- The Washington Times - Monday, November 10, 2008


President-elect Barack Obama’s foreign-policy path is murky, and that holds true for what to do about Afghanistan as well.

We are now moving well beyond the initial objective of preventing al Qaeda from having a safe haven by removing the Taliban from power. Afghanistan is among the poorest countries in the world. Many Afghanis view America as responsible for economic dislocation and turmoil. Some even rally to the Taliban. One reason this is occurring is because of the opium-growing enterprise in Afghanistan. Farmers who grow the crop are trying to sustain themselves and their families on the one hand, but fueling terrorism because the Taliban provides farmers with sanctuary on the other. Growing other crops could lead to absolute impoverishment.

It is easy to interpret that, as Mr. Obama moves forward, the centerpiece of his foreign-policy agenda is Afghanistan.

Mr. Obama says the Iraq war is a mistake and the primary theater of the war on terror should be Afghanistan. He wants to redeploy troops from Iraq to Afghanistan. He also wants to cajole NATO into contributing more. In other words, America has been fighting the wrong war since September 11.

Mr. Obama wants an approach in Afghanistan that includes renewed diplomatic efforts, increases in troops, negotiations with the Taliban and large investments to rebuild the nation’s security and infrastructure. He wants to commit an additional “$1 billion in non-military assistance every year,” according to his speech delivered in July in Washington, “A New Strategy for A New World.” He wants investments not just in Kabul, but also in the provinces, with safeguards to prevent corruption. In short, Mr. Obama’s plan as he laid it out during the campaign is nation-building.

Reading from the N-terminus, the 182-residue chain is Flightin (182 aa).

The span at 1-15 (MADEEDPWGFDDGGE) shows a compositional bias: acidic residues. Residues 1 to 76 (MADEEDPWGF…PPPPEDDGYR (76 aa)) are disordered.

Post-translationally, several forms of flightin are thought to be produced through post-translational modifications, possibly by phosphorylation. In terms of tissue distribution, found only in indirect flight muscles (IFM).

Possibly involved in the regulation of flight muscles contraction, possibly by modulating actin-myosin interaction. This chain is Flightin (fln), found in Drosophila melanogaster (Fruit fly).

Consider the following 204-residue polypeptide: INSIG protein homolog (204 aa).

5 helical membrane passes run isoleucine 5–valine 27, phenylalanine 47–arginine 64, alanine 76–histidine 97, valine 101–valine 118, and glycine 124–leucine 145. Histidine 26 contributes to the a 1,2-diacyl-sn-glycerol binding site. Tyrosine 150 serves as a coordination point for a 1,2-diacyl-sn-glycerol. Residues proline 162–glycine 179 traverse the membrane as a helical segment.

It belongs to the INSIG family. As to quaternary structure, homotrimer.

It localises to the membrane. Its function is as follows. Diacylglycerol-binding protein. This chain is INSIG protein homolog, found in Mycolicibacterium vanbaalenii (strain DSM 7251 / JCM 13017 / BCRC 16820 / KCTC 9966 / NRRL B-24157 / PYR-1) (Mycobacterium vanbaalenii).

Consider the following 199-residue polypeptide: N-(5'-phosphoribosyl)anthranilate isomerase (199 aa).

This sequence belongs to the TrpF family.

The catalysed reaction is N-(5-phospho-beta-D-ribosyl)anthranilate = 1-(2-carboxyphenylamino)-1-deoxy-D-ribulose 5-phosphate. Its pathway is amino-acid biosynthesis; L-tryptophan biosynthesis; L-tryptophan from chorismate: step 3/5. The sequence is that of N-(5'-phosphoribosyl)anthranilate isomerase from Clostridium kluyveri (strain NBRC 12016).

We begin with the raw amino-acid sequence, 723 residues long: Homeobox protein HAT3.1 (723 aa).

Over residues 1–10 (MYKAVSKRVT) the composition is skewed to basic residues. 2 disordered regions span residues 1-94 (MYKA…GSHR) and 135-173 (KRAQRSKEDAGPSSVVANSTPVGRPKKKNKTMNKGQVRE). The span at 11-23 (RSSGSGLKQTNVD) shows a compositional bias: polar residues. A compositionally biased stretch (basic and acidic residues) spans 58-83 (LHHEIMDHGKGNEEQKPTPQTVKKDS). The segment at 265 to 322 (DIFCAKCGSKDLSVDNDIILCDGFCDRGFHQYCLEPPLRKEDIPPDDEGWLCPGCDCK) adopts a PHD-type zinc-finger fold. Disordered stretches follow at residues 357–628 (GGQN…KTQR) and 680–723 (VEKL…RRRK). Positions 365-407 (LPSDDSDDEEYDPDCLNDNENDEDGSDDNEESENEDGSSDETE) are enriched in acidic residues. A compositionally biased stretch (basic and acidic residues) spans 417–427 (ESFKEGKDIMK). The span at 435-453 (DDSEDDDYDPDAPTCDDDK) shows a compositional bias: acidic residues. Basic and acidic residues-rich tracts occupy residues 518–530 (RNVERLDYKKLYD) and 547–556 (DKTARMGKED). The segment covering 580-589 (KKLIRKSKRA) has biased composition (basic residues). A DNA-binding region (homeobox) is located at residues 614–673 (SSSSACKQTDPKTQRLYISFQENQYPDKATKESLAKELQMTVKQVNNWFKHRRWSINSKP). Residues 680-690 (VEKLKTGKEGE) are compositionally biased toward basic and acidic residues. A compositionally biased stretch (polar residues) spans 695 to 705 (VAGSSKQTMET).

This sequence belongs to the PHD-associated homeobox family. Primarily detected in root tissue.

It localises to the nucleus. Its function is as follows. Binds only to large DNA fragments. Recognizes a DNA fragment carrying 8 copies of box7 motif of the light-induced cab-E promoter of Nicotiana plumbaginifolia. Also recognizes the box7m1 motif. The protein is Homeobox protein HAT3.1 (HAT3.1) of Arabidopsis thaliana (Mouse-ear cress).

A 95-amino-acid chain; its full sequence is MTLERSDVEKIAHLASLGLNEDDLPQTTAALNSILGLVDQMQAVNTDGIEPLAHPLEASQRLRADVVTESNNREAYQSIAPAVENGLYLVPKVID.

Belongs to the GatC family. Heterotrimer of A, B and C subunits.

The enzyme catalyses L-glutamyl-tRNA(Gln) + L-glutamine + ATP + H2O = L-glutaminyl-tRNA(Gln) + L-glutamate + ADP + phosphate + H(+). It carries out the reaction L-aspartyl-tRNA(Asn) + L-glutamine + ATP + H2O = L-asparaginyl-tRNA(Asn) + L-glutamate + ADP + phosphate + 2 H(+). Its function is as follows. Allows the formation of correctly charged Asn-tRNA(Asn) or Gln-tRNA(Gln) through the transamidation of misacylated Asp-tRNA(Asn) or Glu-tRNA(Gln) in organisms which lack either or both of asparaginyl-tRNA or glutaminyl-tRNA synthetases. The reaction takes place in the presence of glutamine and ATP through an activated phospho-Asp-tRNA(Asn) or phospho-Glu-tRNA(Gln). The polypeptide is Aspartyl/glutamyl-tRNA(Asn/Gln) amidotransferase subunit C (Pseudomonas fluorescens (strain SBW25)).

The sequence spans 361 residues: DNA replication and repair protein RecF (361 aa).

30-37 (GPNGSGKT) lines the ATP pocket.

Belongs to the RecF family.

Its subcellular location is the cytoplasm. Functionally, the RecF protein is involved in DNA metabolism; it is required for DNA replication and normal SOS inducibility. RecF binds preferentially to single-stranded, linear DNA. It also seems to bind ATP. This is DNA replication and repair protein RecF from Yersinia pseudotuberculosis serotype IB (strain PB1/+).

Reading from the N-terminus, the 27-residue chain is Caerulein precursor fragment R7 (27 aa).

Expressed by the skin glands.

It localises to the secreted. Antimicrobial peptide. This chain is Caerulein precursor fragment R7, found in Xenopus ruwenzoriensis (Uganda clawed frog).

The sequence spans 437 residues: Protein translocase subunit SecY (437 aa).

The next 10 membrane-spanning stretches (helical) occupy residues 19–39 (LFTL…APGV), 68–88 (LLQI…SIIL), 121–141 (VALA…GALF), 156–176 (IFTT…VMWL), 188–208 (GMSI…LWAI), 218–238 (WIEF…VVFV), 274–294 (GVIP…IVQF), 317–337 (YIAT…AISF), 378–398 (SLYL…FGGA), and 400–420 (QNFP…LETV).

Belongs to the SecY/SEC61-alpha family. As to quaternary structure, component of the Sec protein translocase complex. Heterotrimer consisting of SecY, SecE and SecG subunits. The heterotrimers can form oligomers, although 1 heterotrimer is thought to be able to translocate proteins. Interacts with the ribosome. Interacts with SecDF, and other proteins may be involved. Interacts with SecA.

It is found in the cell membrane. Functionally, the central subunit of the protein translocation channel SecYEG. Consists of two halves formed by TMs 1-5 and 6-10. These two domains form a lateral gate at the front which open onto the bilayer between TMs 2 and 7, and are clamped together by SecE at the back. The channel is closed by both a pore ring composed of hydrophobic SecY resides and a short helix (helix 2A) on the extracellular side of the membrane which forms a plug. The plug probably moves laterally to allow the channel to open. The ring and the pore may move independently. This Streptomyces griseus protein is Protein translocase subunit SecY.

He says when a child sees an American helicopter, this should inspire hope not hate (and he is right on that point). Mr. Obama must soon clarify his objectives for the region and articulate a path to achieve those goals. In this manner, when we see our helicopters leaving to perform dangerous missions abroad, we, too, can hope that our resources will be wisely used.

Fighting the war on terror does not mean that America’s treasure - human lives - will be committed indefinitely to create an entire infrastructure for another nation. Nor does it mean that America has a bottomless pit of tax dollars. Until the economy stabilizes, Mr. Obama should steer clear of laying out “A New Strategy for A New World” and revisit the strategy that not only proposed the surge in Iraq but successfully executed it.



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